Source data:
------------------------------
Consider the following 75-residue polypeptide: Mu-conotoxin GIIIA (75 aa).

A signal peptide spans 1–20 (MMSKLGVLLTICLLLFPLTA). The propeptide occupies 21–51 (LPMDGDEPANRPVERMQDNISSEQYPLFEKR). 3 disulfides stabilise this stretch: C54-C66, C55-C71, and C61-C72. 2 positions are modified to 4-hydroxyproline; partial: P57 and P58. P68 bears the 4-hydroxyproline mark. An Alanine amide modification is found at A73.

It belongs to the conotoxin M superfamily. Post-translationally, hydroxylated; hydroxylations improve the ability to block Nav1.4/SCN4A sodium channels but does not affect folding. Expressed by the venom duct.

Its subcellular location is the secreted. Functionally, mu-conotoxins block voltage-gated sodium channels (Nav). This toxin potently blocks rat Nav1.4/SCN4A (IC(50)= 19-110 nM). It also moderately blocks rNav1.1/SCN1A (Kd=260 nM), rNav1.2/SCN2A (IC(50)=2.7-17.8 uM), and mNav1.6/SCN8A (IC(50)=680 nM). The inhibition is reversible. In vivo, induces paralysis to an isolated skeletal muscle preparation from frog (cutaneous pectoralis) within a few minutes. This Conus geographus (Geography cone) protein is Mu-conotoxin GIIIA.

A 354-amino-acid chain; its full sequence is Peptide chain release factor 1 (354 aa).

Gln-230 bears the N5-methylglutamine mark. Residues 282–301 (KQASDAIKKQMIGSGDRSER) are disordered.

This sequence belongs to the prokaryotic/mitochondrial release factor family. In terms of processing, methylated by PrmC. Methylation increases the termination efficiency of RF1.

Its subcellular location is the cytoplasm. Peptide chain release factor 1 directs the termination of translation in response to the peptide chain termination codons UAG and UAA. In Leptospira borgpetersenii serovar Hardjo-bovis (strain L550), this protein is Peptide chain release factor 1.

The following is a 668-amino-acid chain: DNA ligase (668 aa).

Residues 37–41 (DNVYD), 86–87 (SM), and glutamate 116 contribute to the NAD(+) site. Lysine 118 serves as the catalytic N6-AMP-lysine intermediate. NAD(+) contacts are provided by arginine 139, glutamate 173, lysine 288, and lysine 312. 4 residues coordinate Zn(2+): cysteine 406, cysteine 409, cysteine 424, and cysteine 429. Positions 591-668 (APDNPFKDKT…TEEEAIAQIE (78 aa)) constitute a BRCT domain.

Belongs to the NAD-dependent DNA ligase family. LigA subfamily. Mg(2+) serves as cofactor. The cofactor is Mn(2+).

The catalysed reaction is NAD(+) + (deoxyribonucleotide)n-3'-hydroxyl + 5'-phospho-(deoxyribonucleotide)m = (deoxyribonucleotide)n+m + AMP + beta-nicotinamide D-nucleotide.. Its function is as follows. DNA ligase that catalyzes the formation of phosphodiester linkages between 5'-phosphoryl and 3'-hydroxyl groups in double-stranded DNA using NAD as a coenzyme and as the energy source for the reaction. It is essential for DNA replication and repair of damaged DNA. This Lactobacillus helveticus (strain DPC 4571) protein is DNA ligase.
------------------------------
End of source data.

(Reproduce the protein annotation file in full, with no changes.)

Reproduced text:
Consider the following 75-residue polypeptide: Mu-conotoxin GIIIA (75 aa).

A signal peptide spans 1–20 (MMSKLGVLLTICLLLFPLTA). The propeptide occupies 21–51 (LPMDGDEPANRPVERMQDNISSEQYPLFEKR). 3 disulfides stabilise this stretch: C54-C66, C55-C71, and C61-C72. 2 positions are modified to 4-hydroxyproline; partial: P57 and P58. P68 bears the 4-hydroxyproline mark. An Alanine amide modification is found at A73.

It belongs to the conotoxin M superfamily. Post-translationally, hydroxylated; hydroxylations improve the ability to block Nav1.4/SCN4A sodium channels but does not affect folding. Expressed by the venom duct.

Its subcellular location is the secreted. Functionally, mu-conotoxins block voltage-gated sodium channels (Nav). This toxin potently blocks rat Nav1.4/SCN4A (IC(50)= 19-110 nM). It also moderately blocks rNav1.1/SCN1A (Kd=260 nM), rNav1.2/SCN2A (IC(50)=2.7-17.8 uM), and mNav1.6/SCN8A (IC(50)=680 nM). The inhibition is reversible. In vivo, induces paralysis to an isolated skeletal muscle preparation from frog (cutaneous pectoralis) within a few minutes. This Conus geographus (Geography cone) protein is Mu-conotoxin GIIIA.

A 354-amino-acid chain; its full sequence is Peptide chain release factor 1 (354 aa).

Gln-230 bears the N5-methylglutamine mark. Residues 282–301 (KQASDAIKKQMIGSGDRSER) are disordered.

This sequence belongs to the prokaryotic/mitochondrial release factor family. In terms of processing, methylated by PrmC. Methylation increases the termination efficiency of RF1.

Its subcellular location is the cytoplasm. Peptide chain release factor 1 directs the termination of translation in response to the peptide chain termination codons UAG and UAA. In Leptospira borgpetersenii serovar Hardjo-bovis (strain L550), this protein is Peptide chain release factor 1.

The following is a 668-amino-acid chain: DNA ligase (668 aa).

Residues 37–41 (DNVYD), 86–87 (SM), and glutamate 116 contribute to the NAD(+) site. Lysine 118 serves as the catalytic N6-AMP-lysine intermediate. NAD(+) contacts are provided by arginine 139, glutamate 173, lysine 288, and lysine 312. 4 residues coordinate Zn(2+): cysteine 406, cysteine 409, cysteine 424, and cysteine 429. Positions 591-668 (APDNPFKDKT…TEEEAIAQIE (78 aa)) constitute a BRCT domain.

Belongs to the NAD-dependent DNA ligase family. LigA subfamily. Mg(2+) serves as cofactor. The cofactor is Mn(2+).

The catalysed reaction is NAD(+) + (deoxyribonucleotide)n-3'-hydroxyl + 5'-phospho-(deoxyribonucleotide)m = (deoxyribonucleotide)n+m + AMP + beta-nicotinamide D-nucleotide.. Its function is as follows. DNA ligase that catalyzes the formation of phosphodiester linkages between 5'-phosphoryl and 3'-hydroxyl groups in double-stranded DNA using NAD as a coenzyme and as the energy source for the reaction. It is essential for DNA replication and repair of damaged DNA. This Lactobacillus helveticus (strain DPC 4571) protein is DNA ligase.